Anhedonia Is The Inability To Feel Pleasure

What if you no longer enjoyed being outdoors, listening to music, hanging out with friends, or even eating pizza? If you've ever seen a TV commercial for depression, you're probably familiar with this issue: the inability to take pleasure in activities you once found enjoyable, a condition known as anhedonia.

When You Feel Nothing At All

The term anhedonia directly translates to "without pleasure" in Greek and is often referred to as "emotional flatlining." Common examples of this condition include feeling no love or connection while holding your baby, being completely unmoved by your favorite song, having no desire for or enjoyment of sex, faking emotions for other people, and feeling indifferent during big moments like a big sports win or your own marriage. While anhedonia is listed as a core feature of major depressive disorder, it's also a negative symptom of other disorders, such as schizophrenia and Parkinson's disease. Scientists aren't quite sure how or why anhedonia happens in the brain, but recent studies have shed some light on a few potential explanations.

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What's Going On?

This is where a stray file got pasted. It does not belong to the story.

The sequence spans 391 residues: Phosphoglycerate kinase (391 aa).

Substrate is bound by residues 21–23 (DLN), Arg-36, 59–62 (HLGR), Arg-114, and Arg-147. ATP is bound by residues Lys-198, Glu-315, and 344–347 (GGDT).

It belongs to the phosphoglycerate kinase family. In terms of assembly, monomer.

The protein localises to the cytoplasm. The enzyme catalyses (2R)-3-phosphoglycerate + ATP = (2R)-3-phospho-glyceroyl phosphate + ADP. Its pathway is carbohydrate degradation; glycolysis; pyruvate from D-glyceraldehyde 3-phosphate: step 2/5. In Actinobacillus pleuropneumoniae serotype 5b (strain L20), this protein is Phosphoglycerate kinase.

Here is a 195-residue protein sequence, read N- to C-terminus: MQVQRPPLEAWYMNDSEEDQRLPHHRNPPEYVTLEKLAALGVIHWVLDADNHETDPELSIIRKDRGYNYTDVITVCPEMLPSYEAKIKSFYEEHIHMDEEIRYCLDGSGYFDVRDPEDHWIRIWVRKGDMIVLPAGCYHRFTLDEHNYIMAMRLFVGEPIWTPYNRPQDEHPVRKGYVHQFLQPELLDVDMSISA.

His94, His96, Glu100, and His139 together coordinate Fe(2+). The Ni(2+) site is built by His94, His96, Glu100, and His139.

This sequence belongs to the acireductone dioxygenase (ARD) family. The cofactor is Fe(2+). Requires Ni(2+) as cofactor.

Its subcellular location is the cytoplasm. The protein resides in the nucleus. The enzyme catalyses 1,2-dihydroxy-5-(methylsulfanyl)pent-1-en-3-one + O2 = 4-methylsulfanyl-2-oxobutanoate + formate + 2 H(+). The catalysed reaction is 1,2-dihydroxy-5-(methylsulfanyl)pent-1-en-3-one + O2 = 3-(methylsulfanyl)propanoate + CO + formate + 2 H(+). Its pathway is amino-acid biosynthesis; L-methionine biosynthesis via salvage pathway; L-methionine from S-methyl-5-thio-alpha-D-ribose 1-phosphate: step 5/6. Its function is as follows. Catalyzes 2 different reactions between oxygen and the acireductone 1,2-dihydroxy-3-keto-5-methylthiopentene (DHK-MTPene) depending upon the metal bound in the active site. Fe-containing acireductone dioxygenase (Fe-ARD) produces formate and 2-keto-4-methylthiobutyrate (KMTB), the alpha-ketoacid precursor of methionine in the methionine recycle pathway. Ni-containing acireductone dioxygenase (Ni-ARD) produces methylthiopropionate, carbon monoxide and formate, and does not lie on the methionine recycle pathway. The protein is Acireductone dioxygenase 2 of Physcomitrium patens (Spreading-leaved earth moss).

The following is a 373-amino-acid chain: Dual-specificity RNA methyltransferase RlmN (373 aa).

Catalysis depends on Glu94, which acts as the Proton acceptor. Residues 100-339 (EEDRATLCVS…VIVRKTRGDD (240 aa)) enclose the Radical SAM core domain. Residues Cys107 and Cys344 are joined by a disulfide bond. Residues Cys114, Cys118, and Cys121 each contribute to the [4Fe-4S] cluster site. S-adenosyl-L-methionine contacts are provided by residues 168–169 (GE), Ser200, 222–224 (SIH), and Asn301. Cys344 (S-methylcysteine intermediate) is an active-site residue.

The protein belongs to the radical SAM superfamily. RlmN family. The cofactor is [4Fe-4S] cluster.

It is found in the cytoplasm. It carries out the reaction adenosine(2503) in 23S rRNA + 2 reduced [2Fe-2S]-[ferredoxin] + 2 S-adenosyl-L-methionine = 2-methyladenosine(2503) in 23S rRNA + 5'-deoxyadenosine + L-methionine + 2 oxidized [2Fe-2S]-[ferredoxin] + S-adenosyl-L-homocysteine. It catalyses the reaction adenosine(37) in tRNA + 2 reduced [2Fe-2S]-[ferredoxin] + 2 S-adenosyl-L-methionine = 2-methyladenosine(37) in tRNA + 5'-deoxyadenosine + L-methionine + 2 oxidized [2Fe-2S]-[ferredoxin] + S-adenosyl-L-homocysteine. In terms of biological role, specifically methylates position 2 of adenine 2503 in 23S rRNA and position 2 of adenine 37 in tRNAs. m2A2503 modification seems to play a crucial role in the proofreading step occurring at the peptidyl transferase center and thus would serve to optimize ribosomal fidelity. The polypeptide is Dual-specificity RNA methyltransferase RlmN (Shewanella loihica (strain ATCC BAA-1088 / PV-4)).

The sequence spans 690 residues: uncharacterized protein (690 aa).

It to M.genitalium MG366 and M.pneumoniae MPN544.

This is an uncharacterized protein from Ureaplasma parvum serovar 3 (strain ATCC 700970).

According to a 2008 article in Dialogues in Clinical Neuroscience, anhedonia is associated with a decrease of activity in the brain's reward center (specifically, the ventral striatum) and increased activity in the region that controls inhibition of emotional responses (the front region of the prefrontal cortex). In both areas, dopamine—the "feel-good" neurotransmitter—plays a big role. A 2016 study pointed to where exactly anhedonia might be doing its damage when it found that stimulating the brain's inhibition center caused a decrease in activity—and dopamine—in the reward center. Discovering the role dopamine plays in anhedonia will hopefully lead to more effective prevention and treatment methods for disorders ranging from depression to drug abuse.

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How Does Anhedonia Relate to Addiction and Depression?

Anhedonia In Action

Hear about the experience of anhedonia from a real-life sufferer.

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Written by Curiosity Staff December 27, 2016

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